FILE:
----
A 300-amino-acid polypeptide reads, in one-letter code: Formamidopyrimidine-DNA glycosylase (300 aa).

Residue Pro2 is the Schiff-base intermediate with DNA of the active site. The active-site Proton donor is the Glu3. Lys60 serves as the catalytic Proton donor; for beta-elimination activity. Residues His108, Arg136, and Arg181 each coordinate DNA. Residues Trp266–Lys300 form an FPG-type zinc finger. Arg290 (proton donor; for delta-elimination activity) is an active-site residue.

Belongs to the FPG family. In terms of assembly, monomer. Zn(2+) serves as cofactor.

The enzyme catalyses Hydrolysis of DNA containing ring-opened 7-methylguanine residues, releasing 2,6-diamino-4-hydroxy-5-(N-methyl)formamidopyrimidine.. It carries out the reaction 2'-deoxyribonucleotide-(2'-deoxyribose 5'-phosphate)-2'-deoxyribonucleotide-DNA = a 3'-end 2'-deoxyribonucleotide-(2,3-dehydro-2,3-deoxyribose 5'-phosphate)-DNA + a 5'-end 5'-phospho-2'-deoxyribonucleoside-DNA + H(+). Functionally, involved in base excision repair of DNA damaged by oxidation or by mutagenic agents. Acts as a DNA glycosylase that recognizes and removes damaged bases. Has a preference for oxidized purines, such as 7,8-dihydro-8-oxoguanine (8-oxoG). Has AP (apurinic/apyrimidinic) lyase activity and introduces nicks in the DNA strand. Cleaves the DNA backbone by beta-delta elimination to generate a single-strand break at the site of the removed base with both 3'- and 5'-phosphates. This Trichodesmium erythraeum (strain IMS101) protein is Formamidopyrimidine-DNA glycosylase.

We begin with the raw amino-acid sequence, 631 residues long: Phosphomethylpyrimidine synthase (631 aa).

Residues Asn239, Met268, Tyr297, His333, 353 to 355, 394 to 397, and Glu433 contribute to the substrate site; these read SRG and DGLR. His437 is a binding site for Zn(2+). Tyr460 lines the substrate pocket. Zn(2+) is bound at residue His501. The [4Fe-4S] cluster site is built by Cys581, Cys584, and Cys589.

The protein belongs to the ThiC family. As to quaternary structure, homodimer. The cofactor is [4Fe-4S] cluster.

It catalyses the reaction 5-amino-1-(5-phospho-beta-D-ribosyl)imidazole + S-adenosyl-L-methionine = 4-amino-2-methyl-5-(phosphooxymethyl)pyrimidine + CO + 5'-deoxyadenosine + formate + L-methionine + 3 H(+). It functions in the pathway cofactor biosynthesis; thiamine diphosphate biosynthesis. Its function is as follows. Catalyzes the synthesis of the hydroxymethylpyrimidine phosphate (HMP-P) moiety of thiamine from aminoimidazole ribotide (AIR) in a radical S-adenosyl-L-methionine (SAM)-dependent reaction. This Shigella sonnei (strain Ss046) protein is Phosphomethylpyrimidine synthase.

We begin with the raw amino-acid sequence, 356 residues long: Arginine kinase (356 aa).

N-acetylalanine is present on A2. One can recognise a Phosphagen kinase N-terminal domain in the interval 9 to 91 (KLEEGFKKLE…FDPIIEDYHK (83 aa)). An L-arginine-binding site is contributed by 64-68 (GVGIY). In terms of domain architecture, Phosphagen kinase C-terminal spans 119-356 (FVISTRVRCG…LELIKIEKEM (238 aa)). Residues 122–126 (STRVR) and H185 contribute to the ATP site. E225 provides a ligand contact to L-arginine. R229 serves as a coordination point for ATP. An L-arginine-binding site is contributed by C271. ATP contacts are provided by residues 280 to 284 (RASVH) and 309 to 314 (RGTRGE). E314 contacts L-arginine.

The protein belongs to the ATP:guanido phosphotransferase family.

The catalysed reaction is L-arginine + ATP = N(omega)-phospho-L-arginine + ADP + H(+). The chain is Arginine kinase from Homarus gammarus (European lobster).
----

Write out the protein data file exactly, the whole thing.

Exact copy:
A 300-amino-acid polypeptide reads, in one-letter code: Formamidopyrimidine-DNA glycosylase (300 aa).

Residue Pro2 is the Schiff-base intermediate with DNA of the active site. The active-site Proton donor is the Glu3. Lys60 serves as the catalytic Proton donor; for beta-elimination activity. Residues His108, Arg136, and Arg181 each coordinate DNA. Residues Trp266–Lys300 form an FPG-type zinc finger. Arg290 (proton donor; for delta-elimination activity) is an active-site residue.

Belongs to the FPG family. In terms of assembly, monomer. Zn(2+) serves as cofactor.

The enzyme catalyses Hydrolysis of DNA containing ring-opened 7-methylguanine residues, releasing 2,6-diamino-4-hydroxy-5-(N-methyl)formamidopyrimidine.. It carries out the reaction 2'-deoxyribonucleotide-(2'-deoxyribose 5'-phosphate)-2'-deoxyribonucleotide-DNA = a 3'-end 2'-deoxyribonucleotide-(2,3-dehydro-2,3-deoxyribose 5'-phosphate)-DNA + a 5'-end 5'-phospho-2'-deoxyribonucleoside-DNA + H(+). Functionally, involved in base excision repair of DNA damaged by oxidation or by mutagenic agents. Acts as a DNA glycosylase that recognizes and removes damaged bases. Has a preference for oxidized purines, such as 7,8-dihydro-8-oxoguanine (8-oxoG). Has AP (apurinic/apyrimidinic) lyase activity and introduces nicks in the DNA strand. Cleaves the DNA backbone by beta-delta elimination to generate a single-strand break at the site of the removed base with both 3'- and 5'-phosphates. This Trichodesmium erythraeum (strain IMS101) protein is Formamidopyrimidine-DNA glycosylase.

We begin with the raw amino-acid sequence, 631 residues long: Phosphomethylpyrimidine synthase (631 aa).

Residues Asn239, Met268, Tyr297, His333, 353 to 355, 394 to 397, and Glu433 contribute to the substrate site; these read SRG and DGLR. His437 is a binding site for Zn(2+). Tyr460 lines the substrate pocket. Zn(2+) is bound at residue His501. The [4Fe-4S] cluster site is built by Cys581, Cys584, and Cys589.

The protein belongs to the ThiC family. As to quaternary structure, homodimer. The cofactor is [4Fe-4S] cluster.

It catalyses the reaction 5-amino-1-(5-phospho-beta-D-ribosyl)imidazole + S-adenosyl-L-methionine = 4-amino-2-methyl-5-(phosphooxymethyl)pyrimidine + CO + 5'-deoxyadenosine + formate + L-methionine + 3 H(+). It functions in the pathway cofactor biosynthesis; thiamine diphosphate biosynthesis. Its function is as follows. Catalyzes the synthesis of the hydroxymethylpyrimidine phosphate (HMP-P) moiety of thiamine from aminoimidazole ribotide (AIR) in a radical S-adenosyl-L-methionine (SAM)-dependent reaction. This Shigella sonnei (strain Ss046) protein is Phosphomethylpyrimidine synthase.

We begin with the raw amino-acid sequence, 356 residues long: Arginine kinase (356 aa).

N-acetylalanine is present on A2. One can recognise a Phosphagen kinase N-terminal domain in the interval 9 to 91 (KLEEGFKKLE…FDPIIEDYHK (83 aa)). An L-arginine-binding site is contributed by 64-68 (GVGIY). In terms of domain architecture, Phosphagen kinase C-terminal spans 119-356 (FVISTRVRCG…LELIKIEKEM (238 aa)). Residues 122–126 (STRVR) and H185 contribute to the ATP site. E225 provides a ligand contact to L-arginine. R229 serves as a coordination point for ATP. An L-arginine-binding site is contributed by C271. ATP contacts are provided by residues 280 to 284 (RASVH) and 309 to 314 (RGTRGE). E314 contacts L-arginine.

The protein belongs to the ATP:guanido phosphotransferase family.

The catalysed reaction is L-arginine + ATP = N(omega)-phospho-L-arginine + ADP + H(+). The chain is Arginine kinase from Homarus gammarus (European lobster).